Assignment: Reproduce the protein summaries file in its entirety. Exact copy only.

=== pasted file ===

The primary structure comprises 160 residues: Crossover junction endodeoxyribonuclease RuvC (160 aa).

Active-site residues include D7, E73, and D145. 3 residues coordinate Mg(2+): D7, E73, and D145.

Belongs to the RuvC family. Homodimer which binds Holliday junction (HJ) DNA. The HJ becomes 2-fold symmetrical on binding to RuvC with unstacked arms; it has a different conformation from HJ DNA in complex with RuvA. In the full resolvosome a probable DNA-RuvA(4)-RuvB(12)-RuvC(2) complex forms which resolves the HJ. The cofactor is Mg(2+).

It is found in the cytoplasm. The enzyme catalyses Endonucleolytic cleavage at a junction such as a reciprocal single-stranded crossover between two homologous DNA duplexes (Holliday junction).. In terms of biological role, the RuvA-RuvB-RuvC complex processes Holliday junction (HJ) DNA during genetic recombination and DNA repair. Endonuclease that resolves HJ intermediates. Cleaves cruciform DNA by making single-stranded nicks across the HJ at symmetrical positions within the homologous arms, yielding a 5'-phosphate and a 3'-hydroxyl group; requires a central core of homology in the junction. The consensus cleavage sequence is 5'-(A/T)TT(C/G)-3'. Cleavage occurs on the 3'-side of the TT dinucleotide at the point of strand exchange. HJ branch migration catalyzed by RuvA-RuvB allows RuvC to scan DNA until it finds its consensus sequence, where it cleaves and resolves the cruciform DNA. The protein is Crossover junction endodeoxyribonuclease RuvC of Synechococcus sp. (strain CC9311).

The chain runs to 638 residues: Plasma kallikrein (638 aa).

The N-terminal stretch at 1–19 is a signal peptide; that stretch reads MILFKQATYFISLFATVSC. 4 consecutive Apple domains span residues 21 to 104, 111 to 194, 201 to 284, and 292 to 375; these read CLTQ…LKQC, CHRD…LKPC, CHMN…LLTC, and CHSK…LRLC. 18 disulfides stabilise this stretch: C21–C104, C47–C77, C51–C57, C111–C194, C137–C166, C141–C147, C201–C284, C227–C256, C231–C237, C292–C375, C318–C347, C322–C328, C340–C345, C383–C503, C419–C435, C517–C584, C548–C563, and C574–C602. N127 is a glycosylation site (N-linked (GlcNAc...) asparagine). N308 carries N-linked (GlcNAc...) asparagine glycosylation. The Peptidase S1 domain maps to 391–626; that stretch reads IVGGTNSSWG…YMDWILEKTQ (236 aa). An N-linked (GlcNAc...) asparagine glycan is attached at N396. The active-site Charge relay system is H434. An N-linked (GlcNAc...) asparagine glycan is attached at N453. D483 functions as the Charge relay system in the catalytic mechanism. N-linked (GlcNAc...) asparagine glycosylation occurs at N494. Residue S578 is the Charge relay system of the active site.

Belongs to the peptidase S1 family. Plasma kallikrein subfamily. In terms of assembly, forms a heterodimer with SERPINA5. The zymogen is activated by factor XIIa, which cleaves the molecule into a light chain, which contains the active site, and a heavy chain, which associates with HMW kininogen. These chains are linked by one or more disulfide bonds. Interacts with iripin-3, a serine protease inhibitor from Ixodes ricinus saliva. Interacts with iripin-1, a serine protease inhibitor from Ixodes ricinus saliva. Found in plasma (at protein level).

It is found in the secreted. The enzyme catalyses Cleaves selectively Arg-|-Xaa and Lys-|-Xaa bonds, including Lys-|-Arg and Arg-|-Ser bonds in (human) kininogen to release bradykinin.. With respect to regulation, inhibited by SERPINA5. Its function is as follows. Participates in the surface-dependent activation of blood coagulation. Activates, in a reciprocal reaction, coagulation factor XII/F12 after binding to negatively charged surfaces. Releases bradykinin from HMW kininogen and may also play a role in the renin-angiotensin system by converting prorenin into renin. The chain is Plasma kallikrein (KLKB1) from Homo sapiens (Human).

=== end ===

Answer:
The primary structure comprises 160 residues: Crossover junction endodeoxyribonuclease RuvC (160 aa).

Active-site residues include D7, E73, and D145. 3 residues coordinate Mg(2+): D7, E73, and D145.

Belongs to the RuvC family. Homodimer which binds Holliday junction (HJ) DNA. The HJ becomes 2-fold symmetrical on binding to RuvC with unstacked arms; it has a different conformation from HJ DNA in complex with RuvA. In the full resolvosome a probable DNA-RuvA(4)-RuvB(12)-RuvC(2) complex forms which resolves the HJ. The cofactor is Mg(2+).

It is found in the cytoplasm. The enzyme catalyses Endonucleolytic cleavage at a junction such as a reciprocal single-stranded crossover between two homologous DNA duplexes (Holliday junction).. In terms of biological role, the RuvA-RuvB-RuvC complex processes Holliday junction (HJ) DNA during genetic recombination and DNA repair. Endonuclease that resolves HJ intermediates. Cleaves cruciform DNA by making single-stranded nicks across the HJ at symmetrical positions within the homologous arms, yielding a 5'-phosphate and a 3'-hydroxyl group; requires a central core of homology in the junction. The consensus cleavage sequence is 5'-(A/T)TT(C/G)-3'. Cleavage occurs on the 3'-side of the TT dinucleotide at the point of strand exchange. HJ branch migration catalyzed by RuvA-RuvB allows RuvC to scan DNA until it finds its consensus sequence, where it cleaves and resolves the cruciform DNA. The protein is Crossover junction endodeoxyribonuclease RuvC of Synechococcus sp. (strain CC9311).

The chain runs to 638 residues: Plasma kallikrein (638 aa).

The N-terminal stretch at 1–19 is a signal peptide; that stretch reads MILFKQATYFISLFATVSC. 4 consecutive Apple domains span residues 21 to 104, 111 to 194, 201 to 284, and 292 to 375; these read CLTQ…LKQC, CHRD…LKPC, CHMN…LLTC, and CHSK…LRLC. 18 disulfides stabilise this stretch: C21–C104, C47–C77, C51–C57, C111–C194, C137–C166, C141–C147, C201–C284, C227–C256, C231–C237, C292–C375, C318–C347, C322–C328, C340–C345, C383–C503, C419–C435, C517–C584, C548–C563, and C574–C602. N127 is a glycosylation site (N-linked (GlcNAc...) asparagine). N308 carries N-linked (GlcNAc...) asparagine glycosylation. The Peptidase S1 domain maps to 391–626; that stretch reads IVGGTNSSWG…YMDWILEKTQ (236 aa). An N-linked (GlcNAc...) asparagine glycan is attached at N396. The active-site Charge relay system is H434. An N-linked (GlcNAc...) asparagine glycan is attached at N453. D483 functions as the Charge relay system in the catalytic mechanism. N-linked (GlcNAc...) asparagine glycosylation occurs at N494. Residue S578 is the Charge relay system of the active site.

Belongs to the peptidase S1 family. Plasma kallikrein subfamily. In terms of assembly, forms a heterodimer with SERPINA5. The zymogen is activated by factor XIIa, which cleaves the molecule into a light chain, which contains the active site, and a heavy chain, which associates with HMW kininogen. These chains are linked by one or more disulfide bonds. Interacts with iripin-3, a serine protease inhibitor from Ixodes ricinus saliva. Interacts with iripin-1, a serine protease inhibitor from Ixodes ricinus saliva. Found in plasma (at protein level).

It is found in the secreted. The enzyme catalyses Cleaves selectively Arg-|-Xaa and Lys-|-Xaa bonds, including Lys-|-Arg and Arg-|-Ser bonds in (human) kininogen to release bradykinin.. With respect to regulation, inhibited by SERPINA5. Its function is as follows. Participates in the surface-dependent activation of blood coagulation. Activates, in a reciprocal reaction, coagulation factor XII/F12 after binding to negatively charged surfaces. Releases bradykinin from HMW kininogen and may also play a role in the renin-angiotensin system by converting prorenin into renin. The chain is Plasma kallikrein (KLKB1) from Homo sapiens (Human).